ntry radio these days. While there is a ton of great country music out there, the play lists for mainstream country stations seem to be very inflexible and limited to a frustratingly low number of artists/songs. Furthermore, what country radio embraces these days is not well-aligned with my music tastes. Consequently, I keep up with country music through satellite radio, copious research and suggestions by other bloggers whose music tastes I trust.
Judging by the volume of music I’ve acquired in the past 4 years since I’ve stopped regularly listening to mainstream country radio, I’ve been doing a more than satisfactory job of keeping up. Even more importantly, I’ve been able to maintain my love of country music, which surely would have fizzled out if I had continued on the mainstream country radio track.
C.M. Wilcox, proprietor of Country California (who incidentally is one of my most trusted bloggers that has turned me onto an inordinate amount of music), has inspired me to borrow tonight’s discussion topic from his live blogging of 30 minutes of country radio. I decided to check into one of my own local country radio stations for a half hour to hear what was happening there.
At 6:20 P.M., on Tuesday night, I turned my alarm clock radio (my only way to listen to the radio without sitting in the car) to a local country station, q106.5, where it seemed that a local disc jockey was at the helm. Here is what I heard during my half hour of radio:
Billy Currington, “Must Be Doing Something Right”
Brooks & Dunn/Reba McEntire, “Cowgirls Don’t Cry”
Neal McCoy, “Wink”
Kenny Chesney, “Don’t Blink”
Keith Urban, “Sweet Thing”
Craig Morgan, “That’s What I Love About Sunday”
While it certainly could have been worse, I have to say that it was a rather uninspiring half hour of radio. I think I’ll stick to my current regimen of music discovery for now.
So, since C.M. Wilcox and I have done it. I would like all of you to do the same. Turn on your radio for thirty minutes and come back here and report what you’ve heard. We can commiserate. It’ll be fun.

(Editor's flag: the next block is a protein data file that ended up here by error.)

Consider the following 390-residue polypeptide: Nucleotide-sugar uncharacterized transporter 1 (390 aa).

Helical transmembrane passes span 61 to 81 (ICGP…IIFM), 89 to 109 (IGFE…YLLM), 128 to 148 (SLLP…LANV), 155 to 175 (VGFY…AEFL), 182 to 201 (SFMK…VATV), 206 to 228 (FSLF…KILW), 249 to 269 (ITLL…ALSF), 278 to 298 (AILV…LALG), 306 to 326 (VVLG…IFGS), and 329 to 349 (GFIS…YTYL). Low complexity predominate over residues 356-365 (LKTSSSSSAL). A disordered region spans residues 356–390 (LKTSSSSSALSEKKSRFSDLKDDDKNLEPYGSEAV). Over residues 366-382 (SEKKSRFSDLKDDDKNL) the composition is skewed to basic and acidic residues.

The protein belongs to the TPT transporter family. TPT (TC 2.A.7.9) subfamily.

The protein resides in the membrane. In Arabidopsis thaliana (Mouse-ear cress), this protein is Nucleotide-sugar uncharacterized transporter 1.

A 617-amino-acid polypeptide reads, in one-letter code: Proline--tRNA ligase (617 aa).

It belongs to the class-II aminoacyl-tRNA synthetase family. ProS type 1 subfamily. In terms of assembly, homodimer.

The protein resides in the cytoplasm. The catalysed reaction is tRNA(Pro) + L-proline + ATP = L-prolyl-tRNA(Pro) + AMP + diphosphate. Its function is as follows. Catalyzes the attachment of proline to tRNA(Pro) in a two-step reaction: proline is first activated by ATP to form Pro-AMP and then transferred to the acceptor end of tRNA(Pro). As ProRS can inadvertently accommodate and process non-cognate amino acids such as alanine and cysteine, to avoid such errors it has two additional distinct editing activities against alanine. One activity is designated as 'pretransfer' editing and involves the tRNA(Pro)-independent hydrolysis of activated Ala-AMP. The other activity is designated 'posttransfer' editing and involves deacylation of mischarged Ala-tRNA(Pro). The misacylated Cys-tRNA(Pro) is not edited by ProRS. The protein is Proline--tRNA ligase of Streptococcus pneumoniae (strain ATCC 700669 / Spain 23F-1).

In the past, one could credibly argue that while Craig Morgan’s music hasn’t been especially memorable or intriguing, his music had a sort of authentic charm that helped set him apart from some other mid-level artists. However, with his move to Sony BMG, it seems that he’s trying his hardest to eradicate any semblance of originality from his songs at this point.
The melody is nauseatingly predictable, though he tries to spice up the chorus by interjecting two randomly sped up lines to make the song ridiculously earnest. Furthermore, the production employs every element of cheesiness imaginable: eighties electric guitar solos, moody piano undertones, an obnoxious synthesizer, obligatory steel guitar and fiddle, and, yes, even a church bell.
The most offensive component of this song, however, is its generic, yet irresponsible, message. It suggests that the reason he’s still alive despite his transgressions, is because God must really love him. Oh yeah, that’s why he has the perfect girl by his side too.
With such logic, the reason that others aren’t still alive is because God must not have really loved them?
In this era of rampant piracy and economic recession, things aren’t looking good for the music industry. We don’t post too often about the business side of the music business here, as we tend to keep the focus on the music. But the reality is that these numbers matter. If Little Big Town’s second Equity album had performed as well as the first, the label might still be in business.
It’s not all doom and gloom, as many artists go on to make their best music once they leave major labels. But this Christmas, you can guarantee that some artists and record executives will be bracing for the New Year, while others are embracing it.
Here’s a look at some totals for albums released in 2008, ranked by total sales (rounded to the nearest thousand):
Taylor Swift, Fearless – 1,519,000
Sugarland, Love on the Inside – 1,179,000
George Strait, Troubadour – 693,000
Alan Jackson, Good Time – 628,000
Toby Keith, 35 Biggest Hits – 530,000
Kenny Chesney, Lucky Old Sun – 479,000
Faith Hill, Joy to the World – 341,000
Lady Antebellum, Lady Antebellum – 337,000
James Otto, Sunset Man – 332,000
Rascal Flatts, Greatest Hits Volume 1 – 330,000
Darius Rucker, Learn to Live – 284,000
Julianne Hough, Julianne Hough – 260,000
Toby Keith, That Don’t Make Me a Bad Guy – 224,000
Jewel, Perfectly Clear – 203,000
Dierks Bentley, Greatest Hits: Every Mile a Memory - 195,000
Jamey Johnson, That Lonesome Song – 183,000
Heidi Newfield, What Am I Waiting For – 162,000
Jessica Simpson, Do You Know – 153,000
Brad Paisley, Play – 137,000
Kellie Pickler, Kellie Pickler – 129,000
Montgomery Gentry, Back When I Knew it All – 127,000
Tim McGraw, Greatest Hits Vol. 3 – 127,000
Emmylou Harris, All I Intended to Be – 119,000
Zac Brown Band, Foundation – 118,000
Randy Travis, Around the Bend – 89,000
Ashton Shepherd, Sounds So Good - 84,000
Jimmy Wayne, Do You Believe Me Now – 81,000
Trace Adkins, X – 72,000
Billy Currington, Little Bit of Everything – 65,000
On Craig Morgan’s new album, That’s Why, life is about sitting in Cracker Barrel rockers, driving around the old town square and sipping on Boones Farm wine.